The Wisbech Standard seems to often feature stories re. the state of our roads, 2020 had two ‘worst’ contenders: Folly’s Drove and Stocking Drove, whereas in 2021 it was Cant’s Drove – until it was re-surfaced! I wonder what 2022’s will be. My current vote is for a lesser used stretch of road that connects the small hamlet (or village, depending on where you look) of Turves to the A605.

Whilst the overall solution to the problem is likely beyond the scope of our individual powers, I can only suggest that, to help improve ride comfort in our daily lives, we all invest in a classic Citroën* (or even a Rolls-Royce Silver Shadow, if feeling flush). Citroën’s hydro-pneumatic suspension really comes into its own in the Fens – I love driving my 1990 BX St. Tropez as my local ‘daily drive’, whereas my father would say a DS remains unparallelled for comfort. A good friend and Citroën specialist swears it is the Ami that surpasses them both, but I’m yet to experience the proof.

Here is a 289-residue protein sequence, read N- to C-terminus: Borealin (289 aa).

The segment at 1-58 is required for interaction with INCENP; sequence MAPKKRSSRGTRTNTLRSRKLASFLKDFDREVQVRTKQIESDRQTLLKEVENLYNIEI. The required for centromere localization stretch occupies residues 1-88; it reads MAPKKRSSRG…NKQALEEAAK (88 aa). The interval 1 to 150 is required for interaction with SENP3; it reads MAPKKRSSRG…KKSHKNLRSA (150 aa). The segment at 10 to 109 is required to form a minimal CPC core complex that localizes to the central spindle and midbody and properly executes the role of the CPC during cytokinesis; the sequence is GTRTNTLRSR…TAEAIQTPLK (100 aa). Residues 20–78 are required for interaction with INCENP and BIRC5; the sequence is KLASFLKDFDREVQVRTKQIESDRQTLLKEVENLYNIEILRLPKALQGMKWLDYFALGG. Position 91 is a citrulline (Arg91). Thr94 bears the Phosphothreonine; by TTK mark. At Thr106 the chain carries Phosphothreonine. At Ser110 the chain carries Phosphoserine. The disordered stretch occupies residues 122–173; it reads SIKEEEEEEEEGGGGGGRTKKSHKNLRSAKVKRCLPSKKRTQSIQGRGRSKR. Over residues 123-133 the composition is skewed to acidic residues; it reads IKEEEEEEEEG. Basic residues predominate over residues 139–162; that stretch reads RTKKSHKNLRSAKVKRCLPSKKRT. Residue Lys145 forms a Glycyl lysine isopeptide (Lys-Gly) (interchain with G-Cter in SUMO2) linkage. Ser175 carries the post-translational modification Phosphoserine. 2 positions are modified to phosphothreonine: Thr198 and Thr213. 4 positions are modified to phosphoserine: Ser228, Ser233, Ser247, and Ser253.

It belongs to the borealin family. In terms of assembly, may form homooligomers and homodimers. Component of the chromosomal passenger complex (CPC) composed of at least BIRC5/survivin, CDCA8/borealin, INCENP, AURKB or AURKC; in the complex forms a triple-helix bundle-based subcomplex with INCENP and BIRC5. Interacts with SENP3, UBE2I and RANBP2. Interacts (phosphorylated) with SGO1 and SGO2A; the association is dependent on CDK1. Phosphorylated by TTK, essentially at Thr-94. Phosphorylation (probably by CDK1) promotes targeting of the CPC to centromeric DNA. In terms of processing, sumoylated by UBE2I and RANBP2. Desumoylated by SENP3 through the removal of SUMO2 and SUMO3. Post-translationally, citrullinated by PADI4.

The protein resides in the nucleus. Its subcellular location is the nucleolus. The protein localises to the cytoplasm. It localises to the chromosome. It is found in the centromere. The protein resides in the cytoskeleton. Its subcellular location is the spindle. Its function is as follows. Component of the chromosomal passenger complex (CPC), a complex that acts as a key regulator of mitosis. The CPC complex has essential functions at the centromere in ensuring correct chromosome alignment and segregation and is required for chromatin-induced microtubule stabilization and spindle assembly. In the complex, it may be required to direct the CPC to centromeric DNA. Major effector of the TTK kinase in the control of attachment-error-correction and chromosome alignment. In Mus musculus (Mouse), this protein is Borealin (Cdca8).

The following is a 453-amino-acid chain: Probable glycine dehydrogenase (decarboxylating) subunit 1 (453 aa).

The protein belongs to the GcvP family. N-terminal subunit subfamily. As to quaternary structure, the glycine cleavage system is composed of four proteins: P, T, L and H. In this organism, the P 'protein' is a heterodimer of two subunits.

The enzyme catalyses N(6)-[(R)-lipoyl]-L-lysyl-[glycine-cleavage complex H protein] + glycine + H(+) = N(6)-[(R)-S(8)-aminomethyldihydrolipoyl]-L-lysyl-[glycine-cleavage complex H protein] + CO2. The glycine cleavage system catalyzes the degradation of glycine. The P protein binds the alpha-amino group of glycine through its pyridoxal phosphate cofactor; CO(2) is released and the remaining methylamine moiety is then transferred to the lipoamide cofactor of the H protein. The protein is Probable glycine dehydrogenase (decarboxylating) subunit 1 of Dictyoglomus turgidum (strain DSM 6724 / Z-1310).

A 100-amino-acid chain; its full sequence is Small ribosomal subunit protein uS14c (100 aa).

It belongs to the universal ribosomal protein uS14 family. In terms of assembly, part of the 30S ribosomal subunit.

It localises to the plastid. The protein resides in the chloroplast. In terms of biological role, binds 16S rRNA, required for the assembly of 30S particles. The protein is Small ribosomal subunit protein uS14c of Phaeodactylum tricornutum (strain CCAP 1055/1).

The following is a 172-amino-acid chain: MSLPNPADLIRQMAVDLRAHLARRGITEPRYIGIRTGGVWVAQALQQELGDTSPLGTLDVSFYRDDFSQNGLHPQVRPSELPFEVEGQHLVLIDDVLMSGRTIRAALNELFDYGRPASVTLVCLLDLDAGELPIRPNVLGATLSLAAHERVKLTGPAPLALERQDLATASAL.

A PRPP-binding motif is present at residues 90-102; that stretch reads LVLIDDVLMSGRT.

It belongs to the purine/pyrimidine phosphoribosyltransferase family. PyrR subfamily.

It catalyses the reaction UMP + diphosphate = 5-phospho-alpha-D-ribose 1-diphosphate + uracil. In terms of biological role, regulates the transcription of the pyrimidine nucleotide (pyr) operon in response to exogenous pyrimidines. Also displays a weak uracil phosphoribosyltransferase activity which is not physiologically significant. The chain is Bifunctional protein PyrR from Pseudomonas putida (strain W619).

If you’d like to read a little more about the ‘magic carpet ride’ development, this very in depth article on Citroënët should provide all the answers!

*Disclaimer: The author of this article may be slightly biased toward Citroëns.

Changes to MOT rules

From May 2018 vehicles manufactured before 1977 will become exempt from annual roadworthiness tests or MOT.

Madness or genius? Well I certainly have my own views, and I will be continuing to take my own cars for an MOT. Why? because it NEVER hurts to have someone else look over things. It also keeps the history of my car going, and proves the mileage is genuine, should I ever want to sell my car. Continued MOT history would certainly give me more confidence buying a car.

However, you may decide to take advantage of this new MOT exemption. If so, there are some things you need to know. Find out all the facts in this document produced by the government.



We support local good causes

We recently presented £800 to local good causes.